Centralized support has been shown to increase client and caregiver satisfaction.5 Communication breakdowns, especially at transitions, can cause stress and harm. Family conferences and annual reviews can improve communication and help build partnerships. A strong relationship with the prescriber has been shown to influence patients’ and caregivers’ views on the value of medication and is fundamental to deprescribing medications when appropriate. Ongoing dialogue between team members, including the caregiver, can better support patients through changing health needs and situational changes (e.g., if the caregiver becomes ill).

Back to the case

Lisa suffers from dementia and diabetes. She was recently discharged from hospital with two new medications (empagliflozin and insulin glargine); metformin was discontinued due to gastrointestinal side effects.

Prior to making medication changes, the practitioner and Mike discuss the challenges since discharge. Mike shares that due to limited finances they have been using up the pre-hospital blister packages and didn’t get the empagliflozin filled. He was unaware that metformin caused diarrhea, or that it had been discontinued in hospital. Mike struggles to demonstrate how he dials up the insulin. He expresses frustration that Lisa has been resistant to him injecting insulin in the back of her arm, so she has been receiving insulin only when she is agreeable. Mike is feeling rundown and is concerned respite will be cancelled if Lisa continues to be agitated with the respite worker.

The practitioner works with Mike to navigate these challenges by discontinuing empagliflozin and metformin, ensuring Mike is comfortable dialing/administering insulin in her abdomen, and arranging for a Social Work referral. While developing the care plan together, Mike also notes that Lisa is calmed by music, so music is incorporated into her respite care.

The clinic ensures that Mike is comfortable with the medication changes and checks in the next day. Two weeks later, Mike reports that Lisa’s blood glucose results have stabilized, her diarrhea has resolved and respite is going well.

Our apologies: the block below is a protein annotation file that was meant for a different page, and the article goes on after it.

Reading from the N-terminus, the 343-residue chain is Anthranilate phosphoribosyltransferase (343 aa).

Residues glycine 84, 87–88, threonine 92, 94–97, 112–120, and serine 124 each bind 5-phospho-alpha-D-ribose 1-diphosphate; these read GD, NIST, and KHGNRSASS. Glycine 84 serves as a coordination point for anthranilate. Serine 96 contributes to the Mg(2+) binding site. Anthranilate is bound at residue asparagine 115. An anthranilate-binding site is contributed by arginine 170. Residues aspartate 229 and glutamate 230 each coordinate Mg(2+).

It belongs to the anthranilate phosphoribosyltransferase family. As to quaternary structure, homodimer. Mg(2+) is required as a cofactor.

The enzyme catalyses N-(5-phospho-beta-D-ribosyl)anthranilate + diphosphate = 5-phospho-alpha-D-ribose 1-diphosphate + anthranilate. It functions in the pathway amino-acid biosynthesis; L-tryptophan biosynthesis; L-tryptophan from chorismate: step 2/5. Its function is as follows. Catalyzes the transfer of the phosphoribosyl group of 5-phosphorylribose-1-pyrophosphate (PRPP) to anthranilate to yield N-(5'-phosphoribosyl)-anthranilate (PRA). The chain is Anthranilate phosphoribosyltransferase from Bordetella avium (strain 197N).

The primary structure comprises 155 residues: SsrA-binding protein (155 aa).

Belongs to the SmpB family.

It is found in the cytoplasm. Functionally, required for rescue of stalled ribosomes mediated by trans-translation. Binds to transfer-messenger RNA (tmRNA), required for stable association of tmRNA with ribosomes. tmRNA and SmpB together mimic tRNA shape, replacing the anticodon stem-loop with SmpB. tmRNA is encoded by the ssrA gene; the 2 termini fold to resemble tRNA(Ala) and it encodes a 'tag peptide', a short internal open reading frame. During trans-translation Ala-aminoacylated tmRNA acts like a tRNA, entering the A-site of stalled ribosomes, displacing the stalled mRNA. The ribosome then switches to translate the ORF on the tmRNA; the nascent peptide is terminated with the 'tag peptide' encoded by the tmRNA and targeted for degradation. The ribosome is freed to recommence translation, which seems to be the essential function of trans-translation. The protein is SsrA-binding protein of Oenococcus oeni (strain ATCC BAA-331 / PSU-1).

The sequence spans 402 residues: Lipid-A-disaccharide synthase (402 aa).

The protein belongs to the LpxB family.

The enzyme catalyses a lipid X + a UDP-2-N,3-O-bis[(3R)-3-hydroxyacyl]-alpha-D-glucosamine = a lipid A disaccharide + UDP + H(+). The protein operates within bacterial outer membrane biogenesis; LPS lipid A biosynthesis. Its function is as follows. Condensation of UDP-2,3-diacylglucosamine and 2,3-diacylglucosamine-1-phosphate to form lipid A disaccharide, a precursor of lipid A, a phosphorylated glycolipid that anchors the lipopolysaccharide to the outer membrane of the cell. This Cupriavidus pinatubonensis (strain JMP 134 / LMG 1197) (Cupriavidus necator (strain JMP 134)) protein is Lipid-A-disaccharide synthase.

References

  1. Health Council of Canada (2012). Seniors in need, caregivers in distress: What are the home care priorities of seniors in Canada. https://healthcouncilcanada.ca/files/HCC_HomeCare_FA.pdf
  2. Canadian Institute for Health Information (2010). Supporting informal caregivers - The heart of home care. https://secure.cihi.ca/free_products/Caregiver_Distress_AIB_2010_EN.pdf
  3. Smith, F., Francis, S-A., Gray, N., Denham, M., & Graffy, J. (2003). A multi-centre survey among informal carers who manage medication for older care recipients: problems experienced and development of services. Health and Social Care in the Community, 11(2), 138-145.
  4. Scott, S., Clark, A., Farrow, C., May, H., Patel, M., Twigg, M. J., Wright, D. J., & Bhattacharya, D. (2019). Attitudinal predictors of older peoples’ and caregivers’ desire to deprescribe in hospital. BMC Geriatrics, 19(1), 108.
  5. Lang, A., Macdonald, M., Marck, P., Toon, L., Griffin, M., Easty, T., Fraser, K., MacKinnon, N., Mitchell, J., Lang, E., & Goodwin, S. (2015). Seniors managing multiple medications: using mixed methods to view the home care safety lens. BMC Health Services Research, 15, 548.
  6. Reeve E., Low L.F., & Hilmer S.N. (2016). Beliefs and attitudes of older adults and carers about deprescribing of medications: a qualitative focus group study. British Journal of General Practice., 66(649), e552-60.
  7. Pickering, A.N., Hamm, M.E., Dawdani, A., Hanlon, J.T. Thorpe, C.T., Gellad, W.F., & Radomski, T.R. (2020). Older Patient and Caregiver Perspectives on Medication Value and Deprescribing: A Qualitative Study. Journal of the American Geriatrics Society, 68(4), 746-753.